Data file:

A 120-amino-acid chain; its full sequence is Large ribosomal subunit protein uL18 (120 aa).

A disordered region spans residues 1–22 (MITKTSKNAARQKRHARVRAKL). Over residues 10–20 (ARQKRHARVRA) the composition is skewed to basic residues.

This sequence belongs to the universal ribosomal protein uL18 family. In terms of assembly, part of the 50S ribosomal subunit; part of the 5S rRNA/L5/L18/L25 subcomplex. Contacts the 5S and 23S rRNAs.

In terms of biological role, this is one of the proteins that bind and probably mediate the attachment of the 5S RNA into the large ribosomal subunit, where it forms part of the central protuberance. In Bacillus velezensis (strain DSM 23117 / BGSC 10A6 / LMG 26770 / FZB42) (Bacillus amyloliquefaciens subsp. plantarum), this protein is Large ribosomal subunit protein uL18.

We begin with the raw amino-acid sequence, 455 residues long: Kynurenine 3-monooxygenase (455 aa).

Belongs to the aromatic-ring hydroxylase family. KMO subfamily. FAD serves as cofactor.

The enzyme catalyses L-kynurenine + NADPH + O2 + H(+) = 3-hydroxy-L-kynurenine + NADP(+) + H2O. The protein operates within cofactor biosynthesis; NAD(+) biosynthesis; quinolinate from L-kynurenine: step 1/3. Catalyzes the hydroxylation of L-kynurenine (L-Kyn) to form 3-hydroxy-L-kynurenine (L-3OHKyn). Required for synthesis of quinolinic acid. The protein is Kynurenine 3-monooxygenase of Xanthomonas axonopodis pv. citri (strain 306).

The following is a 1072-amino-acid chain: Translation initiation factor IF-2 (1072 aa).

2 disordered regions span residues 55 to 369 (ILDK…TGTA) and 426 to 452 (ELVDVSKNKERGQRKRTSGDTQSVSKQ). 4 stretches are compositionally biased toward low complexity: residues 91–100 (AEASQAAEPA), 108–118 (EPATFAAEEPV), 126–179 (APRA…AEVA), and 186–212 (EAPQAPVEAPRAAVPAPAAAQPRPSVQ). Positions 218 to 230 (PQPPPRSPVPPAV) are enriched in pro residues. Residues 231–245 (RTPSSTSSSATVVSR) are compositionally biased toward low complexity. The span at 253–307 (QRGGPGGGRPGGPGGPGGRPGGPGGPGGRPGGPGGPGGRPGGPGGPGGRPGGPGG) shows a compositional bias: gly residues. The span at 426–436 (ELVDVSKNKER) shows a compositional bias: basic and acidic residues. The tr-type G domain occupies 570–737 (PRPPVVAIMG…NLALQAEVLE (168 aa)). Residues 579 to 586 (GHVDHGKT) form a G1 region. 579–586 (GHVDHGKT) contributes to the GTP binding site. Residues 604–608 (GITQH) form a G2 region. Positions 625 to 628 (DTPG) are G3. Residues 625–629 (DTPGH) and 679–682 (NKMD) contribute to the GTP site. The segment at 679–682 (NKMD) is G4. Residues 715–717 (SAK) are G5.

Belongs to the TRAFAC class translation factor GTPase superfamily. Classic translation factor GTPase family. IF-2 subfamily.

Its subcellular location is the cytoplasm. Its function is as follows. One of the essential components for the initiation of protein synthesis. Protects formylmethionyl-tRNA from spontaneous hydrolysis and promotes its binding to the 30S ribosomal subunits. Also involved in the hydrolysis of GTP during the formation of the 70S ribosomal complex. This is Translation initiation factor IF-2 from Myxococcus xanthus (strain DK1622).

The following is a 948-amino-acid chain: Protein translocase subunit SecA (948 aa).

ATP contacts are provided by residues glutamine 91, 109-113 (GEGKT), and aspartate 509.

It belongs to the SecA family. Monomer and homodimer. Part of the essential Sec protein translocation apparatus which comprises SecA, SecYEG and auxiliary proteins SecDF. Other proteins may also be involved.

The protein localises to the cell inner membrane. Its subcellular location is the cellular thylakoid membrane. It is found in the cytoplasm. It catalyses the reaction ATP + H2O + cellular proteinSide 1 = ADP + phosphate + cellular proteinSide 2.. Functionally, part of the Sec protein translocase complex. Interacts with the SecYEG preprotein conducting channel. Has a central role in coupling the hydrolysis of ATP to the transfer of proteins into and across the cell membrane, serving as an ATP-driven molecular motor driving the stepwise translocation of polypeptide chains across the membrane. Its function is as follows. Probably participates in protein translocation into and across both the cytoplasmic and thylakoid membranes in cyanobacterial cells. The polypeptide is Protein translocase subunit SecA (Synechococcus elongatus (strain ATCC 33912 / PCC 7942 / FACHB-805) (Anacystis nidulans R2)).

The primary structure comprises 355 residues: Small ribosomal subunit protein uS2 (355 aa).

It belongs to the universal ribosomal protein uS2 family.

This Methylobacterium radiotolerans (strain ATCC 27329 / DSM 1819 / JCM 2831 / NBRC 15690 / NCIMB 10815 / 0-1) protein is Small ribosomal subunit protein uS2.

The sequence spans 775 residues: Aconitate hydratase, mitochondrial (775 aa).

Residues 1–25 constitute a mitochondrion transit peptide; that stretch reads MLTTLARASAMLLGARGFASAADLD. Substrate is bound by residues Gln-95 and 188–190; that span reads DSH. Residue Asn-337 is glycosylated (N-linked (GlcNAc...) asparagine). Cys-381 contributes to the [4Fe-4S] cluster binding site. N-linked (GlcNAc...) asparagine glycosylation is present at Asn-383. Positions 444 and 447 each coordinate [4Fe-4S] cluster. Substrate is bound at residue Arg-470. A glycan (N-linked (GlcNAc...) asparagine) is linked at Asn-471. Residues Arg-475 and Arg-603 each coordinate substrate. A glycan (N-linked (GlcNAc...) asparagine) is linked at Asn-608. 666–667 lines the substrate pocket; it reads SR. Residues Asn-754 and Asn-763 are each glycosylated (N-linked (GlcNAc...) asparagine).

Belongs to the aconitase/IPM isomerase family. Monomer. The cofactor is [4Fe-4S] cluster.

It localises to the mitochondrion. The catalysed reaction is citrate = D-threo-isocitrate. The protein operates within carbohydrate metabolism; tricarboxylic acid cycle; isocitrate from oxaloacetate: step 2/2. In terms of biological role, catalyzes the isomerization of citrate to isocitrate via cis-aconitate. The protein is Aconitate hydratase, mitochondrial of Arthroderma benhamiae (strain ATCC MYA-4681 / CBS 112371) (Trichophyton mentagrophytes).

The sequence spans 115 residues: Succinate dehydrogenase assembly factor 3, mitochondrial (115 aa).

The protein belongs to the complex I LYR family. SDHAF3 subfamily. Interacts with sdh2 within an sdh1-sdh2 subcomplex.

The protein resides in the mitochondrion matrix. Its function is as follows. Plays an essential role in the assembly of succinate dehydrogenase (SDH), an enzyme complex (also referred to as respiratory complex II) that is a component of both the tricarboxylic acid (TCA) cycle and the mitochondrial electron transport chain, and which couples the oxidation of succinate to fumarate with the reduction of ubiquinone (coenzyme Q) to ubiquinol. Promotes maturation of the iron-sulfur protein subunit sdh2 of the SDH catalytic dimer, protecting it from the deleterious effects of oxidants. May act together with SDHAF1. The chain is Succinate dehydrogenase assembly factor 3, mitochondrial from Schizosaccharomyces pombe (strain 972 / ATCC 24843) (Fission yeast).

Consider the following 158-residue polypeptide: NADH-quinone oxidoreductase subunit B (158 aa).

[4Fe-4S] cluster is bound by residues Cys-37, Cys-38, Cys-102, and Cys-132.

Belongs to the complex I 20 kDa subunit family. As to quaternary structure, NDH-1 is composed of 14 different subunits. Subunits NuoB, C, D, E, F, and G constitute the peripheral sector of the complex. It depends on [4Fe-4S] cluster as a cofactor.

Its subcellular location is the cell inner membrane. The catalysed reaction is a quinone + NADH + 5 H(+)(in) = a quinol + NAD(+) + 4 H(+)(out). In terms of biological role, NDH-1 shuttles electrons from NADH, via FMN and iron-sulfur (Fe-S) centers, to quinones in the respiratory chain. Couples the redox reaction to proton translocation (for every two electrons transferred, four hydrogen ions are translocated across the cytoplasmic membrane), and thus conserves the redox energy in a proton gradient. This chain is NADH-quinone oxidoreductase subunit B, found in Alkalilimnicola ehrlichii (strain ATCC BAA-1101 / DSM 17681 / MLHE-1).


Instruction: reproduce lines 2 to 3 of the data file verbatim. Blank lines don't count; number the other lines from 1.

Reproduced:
A disordered region spans residues 1–22 (MITKTSKNAARQKRHARVRAKL). Over residues 10–20 (ARQKRHARVRA) the composition is skewed to basic residues.

This sequence belongs to the universal ribosomal protein uL18 family. In terms of assembly, part of the 50S ribosomal subunit; part of the 5S rRNA/L5/L18/L25 subcomplex. Contacts the 5S and 23S rRNAs.